Venitian Galleys (and that one from Malta)

"When ships are locked and grappled together, the soldier has no more space left him than two feet of plank on the beak head."...
~ Miguel Cervantez, Don Quixote. 

The Fleet forms line, inspired by Angus Konstam's Osprey on Lepanto

Galleys Galleass and Galliots - oh my!
I have always admired the line of the renaissance galley. I've even sculpted a few ships after their fashion for my "Pirates, Miniature Adventures on the High Seas" game.  So, when one of my South Bay Game Club collegues mentioned he had some galleys that were in need of paint, I pretty much reverse Tom Sawyered him - and offered to paint them up! 

The front two ships are Galleass, and the die is for scale

Oh, I can put rigging and those cool banners and flags and... wait - what scale are those?!
With stars in my eyes, I pulled out all my research books on the battle of Lepanto and relived the moments, as we do.  I wonder if anyone has ever done an audit to see how much money they spend on "research" books for a particular period in comparison to the actual miniatures. When I got the miniatures in hand, I was firstly taken aback at the scale. 1/1200, aka: small. Quite small.
I am not sure what I was thinking. Actually I guess I was thinking the whole time that these babies were gonna be straight off the assembly lines from Rod Langton miniatures, which to me are the Bentley of ship miniatures. They are of course priced as such.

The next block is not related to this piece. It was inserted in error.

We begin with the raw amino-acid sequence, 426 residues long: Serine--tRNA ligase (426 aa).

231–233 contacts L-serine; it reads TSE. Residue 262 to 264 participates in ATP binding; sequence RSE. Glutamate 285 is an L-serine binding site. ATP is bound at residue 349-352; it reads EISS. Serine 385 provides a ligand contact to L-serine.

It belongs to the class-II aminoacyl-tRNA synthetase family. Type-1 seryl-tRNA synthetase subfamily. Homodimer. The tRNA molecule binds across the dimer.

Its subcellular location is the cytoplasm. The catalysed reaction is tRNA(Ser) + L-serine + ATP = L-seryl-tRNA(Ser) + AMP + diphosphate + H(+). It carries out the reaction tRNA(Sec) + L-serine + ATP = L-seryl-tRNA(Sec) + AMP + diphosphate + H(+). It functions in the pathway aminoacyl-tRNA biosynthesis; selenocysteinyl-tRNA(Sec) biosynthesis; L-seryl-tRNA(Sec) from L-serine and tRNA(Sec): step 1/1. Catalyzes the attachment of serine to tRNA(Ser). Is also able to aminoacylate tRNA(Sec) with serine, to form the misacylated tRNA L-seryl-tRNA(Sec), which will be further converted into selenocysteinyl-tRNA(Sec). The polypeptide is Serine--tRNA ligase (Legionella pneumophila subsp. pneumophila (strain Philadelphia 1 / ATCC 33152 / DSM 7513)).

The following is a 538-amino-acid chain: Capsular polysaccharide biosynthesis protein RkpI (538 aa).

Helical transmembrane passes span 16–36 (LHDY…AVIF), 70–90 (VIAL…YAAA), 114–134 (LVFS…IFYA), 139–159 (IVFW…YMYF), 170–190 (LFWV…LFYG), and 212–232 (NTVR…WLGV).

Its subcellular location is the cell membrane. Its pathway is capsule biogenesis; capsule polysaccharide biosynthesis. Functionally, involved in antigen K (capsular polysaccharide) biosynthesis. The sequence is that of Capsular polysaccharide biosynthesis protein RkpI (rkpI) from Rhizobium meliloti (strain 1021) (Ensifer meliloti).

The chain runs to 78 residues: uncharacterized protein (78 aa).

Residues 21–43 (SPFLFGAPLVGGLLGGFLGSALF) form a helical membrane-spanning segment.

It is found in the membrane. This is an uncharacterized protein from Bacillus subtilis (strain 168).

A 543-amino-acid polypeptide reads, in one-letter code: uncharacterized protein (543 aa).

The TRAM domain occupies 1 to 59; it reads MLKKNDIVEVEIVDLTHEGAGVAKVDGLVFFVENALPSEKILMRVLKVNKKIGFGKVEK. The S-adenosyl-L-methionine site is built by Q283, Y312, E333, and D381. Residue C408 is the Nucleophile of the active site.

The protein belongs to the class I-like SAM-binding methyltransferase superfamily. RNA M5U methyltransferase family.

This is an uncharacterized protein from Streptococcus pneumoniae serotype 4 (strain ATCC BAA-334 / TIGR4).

The ships delivered into my care were from the Navwar range. Overall dependable specimens and when building large fleets, cost effective.  The one downside to these models would be the masts, which are thin and damn near impossible to straighten up all the way.  This dissuaded me from trying to mount any rigging or larger flags.

My Lepanto research material, including a postcard of a beautiful model in Venice.
I had good fun painting these guys, and jumping back into my Lepanto books; they were a noble distraction between painting Wooden Wars units. The whole lot probably took me about 4 hours, or better translated as the free painting time over a week. As the masts are fragile, I decided to present them (lightly glued) on a single piece of painted matte board. 

Now... if anyone has any Rod Langton galleys laying about in the slips that need paint...

A Langton  turkish galley, in all its brass etched glory!


  1. Very dangerous to see those. You've painted them up very nicely.

  2. Sean, it is definitely a monkey ready to pounce on your back. A pretty, jaunty, aesthetic monkey to be sure...